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one instance where it saved my ass.....I was on a call where all I had to do was make contact with the RP. I pulled up at the residence and there were two people waiting outside to talk to me. I got out of my truck and while walking up to the front porch a pit bull came charging at me from the side of the house. I did not have my ketch pole with me, as I did not need it for this call. I grabbed my asp as quick as I could and clocked that dog right up side his head while he was in mid-air. He hit the ground and took off running the other direction yelping like a newborn pup. If I did not have that asp, that dog would have probably grabbed ahold of my arm and did some major damage. I had pepper spray, but thats got about a 50/50 chance of working. I usually use my ketch pole for defense, but there are time when you dont have it handy. As someone else said, the sound of it usually makes them think twice. I always reach for my asp first! Its the most effective way Ive found.
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Old 09-13-2005
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I guess a simple argument for the powers that be could include: if the bite stick/asp baton was NOT an effective tool, then why would NACA offer a course as part of their level III training. I guess maybe they are just looking for ways to make money. Also, why is asp/baton class a requirement in police academies around the country. The asp has proven time and time again to BE an effective tool. It has saved my ass many times. The instance that comes to mind the most is when I actually used it to pry the jaws of a pit off my calf, after jabbing him in the eyes didn't work. The problem may lie in whether the users have been properly trained. Next question, have they? On a different note, we were issued those three foot ketch-all's. That's about 2 feet closer than I want to be to most dog's, I hate it.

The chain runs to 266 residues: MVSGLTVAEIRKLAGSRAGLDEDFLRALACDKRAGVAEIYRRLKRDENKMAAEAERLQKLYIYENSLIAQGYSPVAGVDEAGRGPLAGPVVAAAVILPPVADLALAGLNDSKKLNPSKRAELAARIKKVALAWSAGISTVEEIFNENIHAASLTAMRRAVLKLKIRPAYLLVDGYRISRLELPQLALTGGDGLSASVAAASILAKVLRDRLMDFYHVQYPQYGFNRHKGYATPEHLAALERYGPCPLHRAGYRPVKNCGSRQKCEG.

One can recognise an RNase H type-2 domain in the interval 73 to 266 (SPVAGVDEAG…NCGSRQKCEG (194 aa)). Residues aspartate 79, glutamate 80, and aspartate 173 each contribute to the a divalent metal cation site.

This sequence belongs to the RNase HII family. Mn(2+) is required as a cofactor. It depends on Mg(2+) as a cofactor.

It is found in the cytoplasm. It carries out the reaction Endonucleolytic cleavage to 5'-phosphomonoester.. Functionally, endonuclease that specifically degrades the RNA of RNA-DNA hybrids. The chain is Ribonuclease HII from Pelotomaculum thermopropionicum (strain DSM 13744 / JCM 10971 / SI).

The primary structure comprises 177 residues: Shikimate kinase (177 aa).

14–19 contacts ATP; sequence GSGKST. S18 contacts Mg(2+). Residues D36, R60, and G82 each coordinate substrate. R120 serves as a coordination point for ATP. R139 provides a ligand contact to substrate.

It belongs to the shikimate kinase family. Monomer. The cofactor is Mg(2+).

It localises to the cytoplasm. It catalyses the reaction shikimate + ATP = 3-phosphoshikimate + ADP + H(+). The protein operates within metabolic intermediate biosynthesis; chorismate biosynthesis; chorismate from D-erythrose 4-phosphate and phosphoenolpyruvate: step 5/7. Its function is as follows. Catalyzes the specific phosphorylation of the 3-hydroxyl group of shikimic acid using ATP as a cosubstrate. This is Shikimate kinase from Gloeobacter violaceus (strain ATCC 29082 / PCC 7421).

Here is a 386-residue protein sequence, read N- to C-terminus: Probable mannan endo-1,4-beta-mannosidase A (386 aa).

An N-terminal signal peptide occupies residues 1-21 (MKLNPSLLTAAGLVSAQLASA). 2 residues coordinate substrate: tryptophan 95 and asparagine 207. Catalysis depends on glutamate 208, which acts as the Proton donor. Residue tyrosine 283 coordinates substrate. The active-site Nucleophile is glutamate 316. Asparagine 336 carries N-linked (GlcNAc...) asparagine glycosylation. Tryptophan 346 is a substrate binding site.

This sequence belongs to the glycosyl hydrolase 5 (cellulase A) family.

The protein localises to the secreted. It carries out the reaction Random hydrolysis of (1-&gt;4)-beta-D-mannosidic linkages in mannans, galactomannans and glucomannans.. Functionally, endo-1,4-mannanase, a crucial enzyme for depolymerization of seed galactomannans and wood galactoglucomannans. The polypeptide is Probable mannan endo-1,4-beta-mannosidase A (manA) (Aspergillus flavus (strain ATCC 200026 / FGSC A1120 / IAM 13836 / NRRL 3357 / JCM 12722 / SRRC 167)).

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Old 09-13-2005
Megan Megan is offline
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I don't know what state you are in so I don't know what your laws are. However, see if your super will have you all Bite Stick Certified. This way, if/when a problem comes up, it goes over much better in court to show certification. Judges generally understand small, isolated incedents can and do occur...this is why towns carry insurance. I was ceritified and carrying before the officers at my PD were allowed too (which went over real well...lol).

It is not seen as a weapon, but another tool to be utilized, when needed, in the line of duty. It is a saftey device, with mutliple uses; dead animal poker, bramble mover, snake restrainer, arm extention, direction aid, meat tenderizer, heavy object lifter,thin branch breaker, ect. And yes, it is some times used to strike down an aggressive animal. But as said above, I would think it would be less of a financial blow to deal with the rare and isolated small incidents then to cover the medical bill and law suit of an employee who was hurt in the line of duty simply because the employeer refused to allow them the equipment necessary for preventing personal injury.
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Old 09-13-2005
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Lol@ meat tenderizer. Coulda used that info last night when I was staring that pork roast in the face.
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Old 09-16-2005
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Okay, Keegan, I can't resist........here's my favorite pork roast recipe.

Rub the pork roast with salt, pepper and lots of oregano. poke holes in it and add bits of garlic. cover the roast with olive oil. add a bit of water. shove it all in the crock pot and let er roast.

another version involves also putting pats of butter into the holes with the garlic, if you're not afraid of lots of cholesterol, but I find it tasty and tender and juicy without beating it with my asp repeatedly.

yum. I miss cooking this one, but unfortunately, my Weimaraners won't allow me to crockpot cook. sigh.

MB
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Old 09-19-2005
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We need a recipe section here, I pride myself in cooking. That dry/wet rub combo does sound good, although i'm not much of a crock cook. Starting a meal early in the day messes me up, i've gotta cook when i'm hungry. lol